Check out this interview with Michael about Up Jumps The Devil, conducted by James Hill. Also, read this interview about who inspires him, from The Qwillery.

Still not convinced? Read what current Ball State students have to say.

“Brought to life by prose that is magical and yet all too real, Michael Poore’s Devil is a complex, funny, sweet, horrific rebel angel and the world’s first broken heart. Fans of Joe Hill and Neil Gaiman will love Up Jumps the Devil and will eagerly await more from this strange and compelling author.” – creative writing undergrad Sarah Hollowell

Want to meet Michael in person?

  • Come to his reading, November 12 at 7:30 PM in Letterman 125.
  • Come to his Q&A, November 13 at 9:30 am in 361 Robert Bell.

These events are open to the public. All faculty and students are encouraged to attend.

One last thing about Michael Poore

He signed up for our NaNoWriMo 2014 Face Off!

 

Good News, October 2014

Tuesday = Good News

In the latest installment of the “Good News” series, the Ball State English department highlights the accomplishments of our faculty and students up through the month of October.

That’s right. We have so much good news that we’re sharing it once a month rather than once a semester. Interested in September’s Good News? Check out that post here.

Angela Jackson-Brown

Mark Neely's upcoming Dirty Bomb

Mark Neely’s upcoming Dirty Bomb

Cathy Day

Mark Neely

Robert Habich published a chapter titled “Emerson, Thoreau, Fuller, and Transcendentalism” in the book American Literary Scholarship 2012: An Annual, edited by Duke University Press and published in 2014. AmLS is an annual volume containing review essays on various American authors and topics.  It’s been around for over 40 years and is one of the options for everyone in the American Literature section of MLA.  AmLS is also available online through the Duke University Press site.

Matt Mullins had videopoems screened and/or accepted at the following international festivals:

Frank Felsenstein’s piece on Rowlandson’s Peter Plumb’s Diary was just published via Eighteenth-Century Fiction, a journal of McMaster University. The piece was commissioned for a special issue devoted to eighteenth-century humor.

Ashley Mack-Jackson (center) with her husband Michael and her mother Denise at the Indiana Women of Achievement Awards dinner.

Ashley Mack-Jackson (center) with her husband Michael and her mother Denise at the Indiana Women of Achievement Awards dinner.

Ashley Mack-Jackson

  • Was accepted to the Callaloo creative writing workshops in London.
  • Recently accepted the Perham Scholarship, which is awarded to girls and women in all disciplines who demonstrate excellent leadership and academic excellence.

Nicole Pena

Lyn Jones was invited by the Education Honor Society Kappa Delta Pi to give a talk on “Re-Thinking Children’s Literature: Students Need To See Themselves In Books!”

Esther Wolfe accepted her award

Esther Wolfe accepted her award

Esther Wolfe’s paper entitled “‘Except that the haunted, hidden thing was me’: Using Critical Sociological Theories of Haunting in Paradigms for Transsexual Justice” was accepted to the Diversity Symposium, where she won the award for best LGBT presentation. Her paper was also published in Ball State’s very own Digital Literature Review last spring. She is a senior English/Literature major.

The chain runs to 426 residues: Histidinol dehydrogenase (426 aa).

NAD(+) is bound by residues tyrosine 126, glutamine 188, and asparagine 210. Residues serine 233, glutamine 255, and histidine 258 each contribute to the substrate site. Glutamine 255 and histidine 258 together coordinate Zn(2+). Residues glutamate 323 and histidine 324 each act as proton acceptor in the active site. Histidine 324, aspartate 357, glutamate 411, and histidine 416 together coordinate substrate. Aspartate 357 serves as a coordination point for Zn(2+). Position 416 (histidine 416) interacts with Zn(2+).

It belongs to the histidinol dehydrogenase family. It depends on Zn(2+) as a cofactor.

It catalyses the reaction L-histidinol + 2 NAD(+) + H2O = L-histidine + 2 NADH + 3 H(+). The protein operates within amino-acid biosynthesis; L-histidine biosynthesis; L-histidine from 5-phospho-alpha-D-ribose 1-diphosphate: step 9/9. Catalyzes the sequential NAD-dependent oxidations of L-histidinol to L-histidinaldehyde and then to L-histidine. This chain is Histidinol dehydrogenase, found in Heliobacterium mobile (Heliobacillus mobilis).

We always need more Good News!

Remember, every Tuesday, we share Good News on Facebook and Twitter. You can also join our LinkedIn group. 

So many great things happen in the English Department. If you have good news to share, send it to Cathy Day, Assistant Chair of Operations, at cday AT bsu DOT edu.

The spark of recognition: a new faculty profile of Vanessa Rapatz

This week, we bring you another installment of our new faculty profile series. Be sure to check out past profiles, which include but are not limited to Silas Hansen, Lupe Linares, Laura Romano, and Molly Ferguson.

Give a warm welcome to Vanessa Rapatz.

Photo provided by Vanessa Rapatz

Photo provided by Vanessa Rapatz

Vanessa grew up in Minnesota, but has spent the last sixteen years living, studying, and working in California. She received her MA in Literature at the University of California at Santa Cruz, and her Ph.D from the University of California at Davis, where she has served for the past several years as a lecturer teaching classes in Early British literature, topics in drama, and composition. Vanessa is thrilled to return to the Midwest.

At Ball State, she will be teaching courses in Renaissance literature, Shakespeare, gender and performance studies.

How did you get interested in performance studies?

My interest in convents and novices in early modern drama grew out of a combination of taking a graduate seminar at UC Davis and TAing for a Shakespeare course. I started to notice a pattern in which young women were entering and exiting convents frequently in these plays and I began to wonder how that might have resonated on an English stage during a time in England’s history where convents and Catholicism were outlawed. This early question led me to start researching nuns and convents and ultimately involved a trip to England where I was a resident at the Globe Theater and made a side research trip to York where I stayed at Bar Convent, the first convent in England after they were banned in the Renaissance. My London research reinforced my interest in performance and in convent buildings themselves, specifically their remains whether in the form of ruins or re-purposed buildings.